The first U.S. C-47 aircraft (and its crew) to drop Pathfinder Paratroopers on D-day eve in World War II.
England Date:1944, June 5 Duration:4 min 15 sec Sound:NO SOUND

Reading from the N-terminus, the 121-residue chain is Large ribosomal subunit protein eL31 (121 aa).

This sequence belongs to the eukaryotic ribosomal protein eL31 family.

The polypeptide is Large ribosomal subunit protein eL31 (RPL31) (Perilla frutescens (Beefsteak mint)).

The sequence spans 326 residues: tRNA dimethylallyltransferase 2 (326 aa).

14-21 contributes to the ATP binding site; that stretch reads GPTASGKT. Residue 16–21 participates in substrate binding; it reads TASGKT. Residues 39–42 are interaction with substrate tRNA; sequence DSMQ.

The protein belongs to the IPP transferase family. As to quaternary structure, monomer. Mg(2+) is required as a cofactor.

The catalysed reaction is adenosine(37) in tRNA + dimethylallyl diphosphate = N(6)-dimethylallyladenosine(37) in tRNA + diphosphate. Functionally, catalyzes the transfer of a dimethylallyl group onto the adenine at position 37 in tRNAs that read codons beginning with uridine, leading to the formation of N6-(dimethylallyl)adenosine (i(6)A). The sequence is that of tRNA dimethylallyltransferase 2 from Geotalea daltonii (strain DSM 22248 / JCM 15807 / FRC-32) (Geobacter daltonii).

U.S. Army Air Forces C-47aircraft , number 42-93098, of the 9th Troop Carrier Command Pathfinder Group, and its crew. This is the first aircraft and crew to drop American paratroopers (pathfinders) over France during the Allied invasion, in World War 2. The aircraft taxis. Crew of the aircraft are seen in front of it, including pilot, Lieutenant Colonel Joel Crouch, Copilot, Captain Vito Pedone, Navigator, Captain William Culp, Radio Operator, Harold Coonrod, along with two crew chiefs. Crew members shake hands and board the aircraft. Colonel Crouch waves from the cockpit of the C-47 (but has not started engines). Major J.L. Sweetman boards another aircraft. Colonel Crouche's C-47 taxis to where the Pathfinders will load up. View of Control Tower at RAF North Witham, with ambulance parked outside it. Three hours before takeoff.Colonel Crouch, is seen on a path near the airfield, with a Pathfinder Captain and Lieutenant, who will be aboard his aircraft and be the first to jump into France. They kid around. The Pathfinder officers note that Colonel Crouch wears paratroop wings. Later, two Pathfinders, of the 101st Airborne Division , with camouflaged faces and American flag insignia on their right shoulders, step from woods and pose momentarily. Pathfinder Paratroopers line up to board C-47 aircraft as Lt. Col. Crouch rides a scooter at the airfield. Aircrews and Pathfinders pose for photographs before taking off. The lead aircraft, number 42-93098, with Lieutenant Colonel Crouch at the controls, takes off from RAF Station North Witham at 9:54 PM, on June 5, 1944. to begin the invasion of France. (Note: This C-47 was shot down on September 18, 1944, during Operation Market Garden, and crash landed on Haamstede Airbase, Netherlands. Although shot at by German troops on the ground, pilot, Maj Joseph A. Beck, and Navigator Lt. Vincent J. Paterno, survived as prisoners of war. Copilot Capt Fred O. Lorimer and another crew member were fatally shot.)
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